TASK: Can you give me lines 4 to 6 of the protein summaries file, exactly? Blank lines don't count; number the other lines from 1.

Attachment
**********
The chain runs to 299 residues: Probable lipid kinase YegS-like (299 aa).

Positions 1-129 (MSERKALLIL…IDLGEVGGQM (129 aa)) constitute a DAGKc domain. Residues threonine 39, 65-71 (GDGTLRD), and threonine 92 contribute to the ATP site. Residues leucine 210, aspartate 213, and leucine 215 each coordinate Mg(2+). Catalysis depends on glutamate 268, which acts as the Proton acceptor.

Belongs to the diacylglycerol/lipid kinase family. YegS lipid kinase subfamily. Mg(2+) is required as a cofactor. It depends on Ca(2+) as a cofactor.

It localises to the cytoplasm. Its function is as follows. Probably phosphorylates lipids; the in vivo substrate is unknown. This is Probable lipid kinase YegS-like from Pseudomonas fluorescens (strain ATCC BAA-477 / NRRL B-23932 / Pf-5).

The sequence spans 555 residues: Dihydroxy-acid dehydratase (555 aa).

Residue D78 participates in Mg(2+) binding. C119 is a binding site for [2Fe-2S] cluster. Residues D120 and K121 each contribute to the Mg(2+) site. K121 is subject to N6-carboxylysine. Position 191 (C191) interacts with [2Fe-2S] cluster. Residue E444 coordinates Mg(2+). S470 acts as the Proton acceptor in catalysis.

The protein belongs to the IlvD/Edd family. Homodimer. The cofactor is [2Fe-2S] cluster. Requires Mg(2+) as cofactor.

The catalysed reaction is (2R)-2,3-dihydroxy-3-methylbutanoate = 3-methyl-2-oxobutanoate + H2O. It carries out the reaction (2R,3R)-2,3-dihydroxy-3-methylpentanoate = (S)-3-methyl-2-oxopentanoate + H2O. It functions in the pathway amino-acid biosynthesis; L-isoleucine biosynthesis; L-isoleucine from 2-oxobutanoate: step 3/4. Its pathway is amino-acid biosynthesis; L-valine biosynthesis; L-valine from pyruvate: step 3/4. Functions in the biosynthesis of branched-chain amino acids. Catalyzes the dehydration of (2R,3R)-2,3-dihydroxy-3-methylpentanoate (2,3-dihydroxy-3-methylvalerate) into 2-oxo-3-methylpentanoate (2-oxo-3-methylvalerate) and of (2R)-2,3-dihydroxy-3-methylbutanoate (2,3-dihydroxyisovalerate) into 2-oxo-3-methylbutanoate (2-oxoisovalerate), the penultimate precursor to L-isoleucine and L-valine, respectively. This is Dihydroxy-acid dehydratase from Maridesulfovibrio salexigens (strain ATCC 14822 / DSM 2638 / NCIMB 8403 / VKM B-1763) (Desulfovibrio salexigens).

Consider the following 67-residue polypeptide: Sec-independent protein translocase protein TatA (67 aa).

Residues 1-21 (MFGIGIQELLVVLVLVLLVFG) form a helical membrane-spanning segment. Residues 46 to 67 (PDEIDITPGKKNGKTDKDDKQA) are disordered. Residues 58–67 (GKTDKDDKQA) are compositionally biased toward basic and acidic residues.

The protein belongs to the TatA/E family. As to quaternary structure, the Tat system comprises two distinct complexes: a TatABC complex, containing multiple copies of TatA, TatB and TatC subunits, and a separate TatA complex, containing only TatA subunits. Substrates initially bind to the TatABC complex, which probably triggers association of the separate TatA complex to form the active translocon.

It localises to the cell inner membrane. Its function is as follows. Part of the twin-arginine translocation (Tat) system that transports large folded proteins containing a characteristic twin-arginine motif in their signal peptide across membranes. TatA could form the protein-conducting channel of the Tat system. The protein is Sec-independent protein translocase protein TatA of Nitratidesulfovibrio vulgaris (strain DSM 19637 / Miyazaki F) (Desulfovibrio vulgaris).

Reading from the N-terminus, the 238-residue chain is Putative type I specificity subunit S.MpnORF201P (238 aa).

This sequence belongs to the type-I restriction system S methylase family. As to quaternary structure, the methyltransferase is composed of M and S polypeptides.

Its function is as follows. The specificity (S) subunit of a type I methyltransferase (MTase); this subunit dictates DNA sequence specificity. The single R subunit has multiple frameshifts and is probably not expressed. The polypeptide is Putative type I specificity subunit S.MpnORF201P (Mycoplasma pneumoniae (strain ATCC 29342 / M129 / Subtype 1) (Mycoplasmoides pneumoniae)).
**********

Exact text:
It localises to the cytoplasm. Its function is as follows. Probably phosphorylates lipids; the in vivo substrate is unknown. This is Probable lipid kinase YegS-like from Pseudomonas fluorescens (strain ATCC BAA-477 / NRRL B-23932 / Pf-5).

The sequence spans 555 residues: Dihydroxy-acid dehydratase (555 aa).

Residue D78 participates in Mg(2+) binding. C119 is a binding site for [2Fe-2S] cluster. Residues D120 and K121 each contribute to the Mg(2+) site. K121 is subject to N6-carboxylysine. Position 191 (C191) interacts with [2Fe-2S] cluster. Residue E444 coordinates Mg(2+). S470 acts as the Proton acceptor in catalysis.